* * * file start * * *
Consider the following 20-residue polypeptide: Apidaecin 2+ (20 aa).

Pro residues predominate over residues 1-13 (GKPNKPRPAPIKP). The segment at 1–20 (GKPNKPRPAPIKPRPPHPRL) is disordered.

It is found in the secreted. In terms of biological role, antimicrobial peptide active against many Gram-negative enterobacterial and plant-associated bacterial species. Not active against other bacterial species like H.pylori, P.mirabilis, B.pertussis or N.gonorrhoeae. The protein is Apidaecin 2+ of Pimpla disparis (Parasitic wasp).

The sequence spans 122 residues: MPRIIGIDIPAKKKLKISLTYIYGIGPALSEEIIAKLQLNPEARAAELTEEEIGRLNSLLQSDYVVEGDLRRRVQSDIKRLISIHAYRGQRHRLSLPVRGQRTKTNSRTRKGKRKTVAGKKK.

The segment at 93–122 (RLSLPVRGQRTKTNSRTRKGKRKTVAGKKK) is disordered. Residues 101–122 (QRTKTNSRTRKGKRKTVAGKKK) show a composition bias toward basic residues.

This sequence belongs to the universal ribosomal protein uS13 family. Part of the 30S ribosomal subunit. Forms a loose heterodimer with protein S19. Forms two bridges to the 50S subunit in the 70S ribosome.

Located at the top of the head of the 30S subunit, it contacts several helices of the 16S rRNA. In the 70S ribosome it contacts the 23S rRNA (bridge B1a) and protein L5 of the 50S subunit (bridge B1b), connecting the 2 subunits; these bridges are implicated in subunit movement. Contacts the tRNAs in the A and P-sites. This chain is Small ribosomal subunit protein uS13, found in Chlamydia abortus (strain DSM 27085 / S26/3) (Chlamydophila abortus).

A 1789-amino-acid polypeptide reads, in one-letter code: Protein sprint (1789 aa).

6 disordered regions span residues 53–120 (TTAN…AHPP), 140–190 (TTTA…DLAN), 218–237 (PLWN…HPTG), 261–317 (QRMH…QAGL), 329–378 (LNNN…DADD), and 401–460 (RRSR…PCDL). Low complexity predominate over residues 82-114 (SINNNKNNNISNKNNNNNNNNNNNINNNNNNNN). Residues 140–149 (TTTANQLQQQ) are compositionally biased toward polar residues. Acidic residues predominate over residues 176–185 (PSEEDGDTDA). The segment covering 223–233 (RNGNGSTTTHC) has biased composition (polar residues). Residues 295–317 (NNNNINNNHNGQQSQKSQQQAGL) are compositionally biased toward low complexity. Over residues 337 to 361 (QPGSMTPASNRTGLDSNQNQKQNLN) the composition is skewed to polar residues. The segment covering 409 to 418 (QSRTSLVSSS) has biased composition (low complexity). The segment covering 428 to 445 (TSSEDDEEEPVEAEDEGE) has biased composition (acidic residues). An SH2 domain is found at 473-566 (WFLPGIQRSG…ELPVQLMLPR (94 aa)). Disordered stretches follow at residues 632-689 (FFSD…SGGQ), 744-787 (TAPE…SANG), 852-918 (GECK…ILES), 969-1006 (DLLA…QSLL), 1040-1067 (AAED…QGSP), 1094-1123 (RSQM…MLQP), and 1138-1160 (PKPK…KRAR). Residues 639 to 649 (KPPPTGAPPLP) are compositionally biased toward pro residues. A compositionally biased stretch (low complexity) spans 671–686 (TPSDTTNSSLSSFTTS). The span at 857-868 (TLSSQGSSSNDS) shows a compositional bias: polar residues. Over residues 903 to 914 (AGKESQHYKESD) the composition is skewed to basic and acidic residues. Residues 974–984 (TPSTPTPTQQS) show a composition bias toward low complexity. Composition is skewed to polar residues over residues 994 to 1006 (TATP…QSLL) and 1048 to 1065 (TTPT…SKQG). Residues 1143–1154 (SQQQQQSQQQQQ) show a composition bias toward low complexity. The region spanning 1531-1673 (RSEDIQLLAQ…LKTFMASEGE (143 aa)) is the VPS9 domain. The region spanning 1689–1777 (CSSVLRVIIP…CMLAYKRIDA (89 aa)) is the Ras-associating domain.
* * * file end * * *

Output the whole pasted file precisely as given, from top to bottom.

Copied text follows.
Consider the following 20-residue polypeptide: Apidaecin 2+ (20 aa).

Pro residues predominate over residues 1-13 (GKPNKPRPAPIKP). The segment at 1–20 (GKPNKPRPAPIKPRPPHPRL) is disordered.

It is found in the secreted. In terms of biological role, antimicrobial peptide active against many Gram-negative enterobacterial and plant-associated bacterial species. Not active against other bacterial species like H.pylori, P.mirabilis, B.pertussis or N.gonorrhoeae. The protein is Apidaecin 2+ of Pimpla disparis (Parasitic wasp).

The sequence spans 122 residues: MPRIIGIDIPAKKKLKISLTYIYGIGPALSEEIIAKLQLNPEARAAELTEEEIGRLNSLLQSDYVVEGDLRRRVQSDIKRLISIHAYRGQRHRLSLPVRGQRTKTNSRTRKGKRKTVAGKKK.

The segment at 93–122 (RLSLPVRGQRTKTNSRTRKGKRKTVAGKKK) is disordered. Residues 101–122 (QRTKTNSRTRKGKRKTVAGKKK) show a composition bias toward basic residues.

This sequence belongs to the universal ribosomal protein uS13 family. Part of the 30S ribosomal subunit. Forms a loose heterodimer with protein S19. Forms two bridges to the 50S subunit in the 70S ribosome.

Located at the top of the head of the 30S subunit, it contacts several helices of the 16S rRNA. In the 70S ribosome it contacts the 23S rRNA (bridge B1a) and protein L5 of the 50S subunit (bridge B1b), connecting the 2 subunits; these bridges are implicated in subunit movement. Contacts the tRNAs in the A and P-sites. This chain is Small ribosomal subunit protein uS13, found in Chlamydia abortus (strain DSM 27085 / S26/3) (Chlamydophila abortus).

A 1789-amino-acid polypeptide reads, in one-letter code: Protein sprint (1789 aa).

6 disordered regions span residues 53–120 (TTAN…AHPP), 140–190 (TTTA…DLAN), 218–237 (PLWN…HPTG), 261–317 (QRMH…QAGL), 329–378 (LNNN…DADD), and 401–460 (RRSR…PCDL). Low complexity predominate over residues 82-114 (SINNNKNNNISNKNNNNNNNNNNNINNNNNNNN). Residues 140–149 (TTTANQLQQQ) are compositionally biased toward polar residues. Acidic residues predominate over residues 176–185 (PSEEDGDTDA). The segment covering 223–233 (RNGNGSTTTHC) has biased composition (polar residues). Residues 295–317 (NNNNINNNHNGQQSQKSQQQAGL) are compositionally biased toward low complexity. Over residues 337 to 361 (QPGSMTPASNRTGLDSNQNQKQNLN) the composition is skewed to polar residues. The segment covering 409 to 418 (QSRTSLVSSS) has biased composition (low complexity). The segment covering 428 to 445 (TSSEDDEEEPVEAEDEGE) has biased composition (acidic residues). An SH2 domain is found at 473-566 (WFLPGIQRSG…ELPVQLMLPR (94 aa)). Disordered stretches follow at residues 632-689 (FFSD…SGGQ), 744-787 (TAPE…SANG), 852-918 (GECK…ILES), 969-1006 (DLLA…QSLL), 1040-1067 (AAED…QGSP), 1094-1123 (RSQM…MLQP), and 1138-1160 (PKPK…KRAR). Residues 639 to 649 (KPPPTGAPPLP) are compositionally biased toward pro residues. A compositionally biased stretch (low complexity) spans 671–686 (TPSDTTNSSLSSFTTS). The span at 857-868 (TLSSQGSSSNDS) shows a compositional bias: polar residues. Over residues 903 to 914 (AGKESQHYKESD) the composition is skewed to basic and acidic residues. Residues 974–984 (TPSTPTPTQQS) show a composition bias toward low complexity. Composition is skewed to polar residues over residues 994 to 1006 (TATP…QSLL) and 1048 to 1065 (TTPT…SKQG). Residues 1143–1154 (SQQQQQSQQQQQ) show a composition bias toward low complexity. The region spanning 1531-1673 (RSEDIQLLAQ…LKTFMASEGE (143 aa)) is the VPS9 domain. The region spanning 1689–1777 (CSSVLRVIIP…CMLAYKRIDA (89 aa)) is the Ras-associating domain.